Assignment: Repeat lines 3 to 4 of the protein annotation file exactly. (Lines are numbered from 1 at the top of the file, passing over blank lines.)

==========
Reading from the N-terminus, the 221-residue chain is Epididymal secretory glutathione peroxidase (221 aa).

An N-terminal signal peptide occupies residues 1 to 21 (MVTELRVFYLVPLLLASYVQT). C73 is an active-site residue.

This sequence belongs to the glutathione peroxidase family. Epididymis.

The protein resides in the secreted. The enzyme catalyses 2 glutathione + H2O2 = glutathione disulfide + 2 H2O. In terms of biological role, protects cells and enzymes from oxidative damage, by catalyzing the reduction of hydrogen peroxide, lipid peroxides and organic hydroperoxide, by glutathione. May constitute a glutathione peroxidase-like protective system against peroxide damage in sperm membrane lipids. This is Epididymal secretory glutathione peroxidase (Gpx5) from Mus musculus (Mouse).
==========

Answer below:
This sequence belongs to the glutathione peroxidase family. Epididymis.

The protein resides in the secreted. The enzyme catalyses 2 glutathione + H2O2 = glutathione disulfide + 2 H2O. In terms of biological role, protects cells and enzymes from oxidative damage, by catalyzing the reduction of hydrogen peroxide, lipid peroxides and organic hydroperoxide, by glutathione. May constitute a glutathione peroxidase-like protective system against peroxide damage in sperm membrane lipids. This is Epididymal secretory glutathione peroxidase (Gpx5) from Mus musculus (Mouse).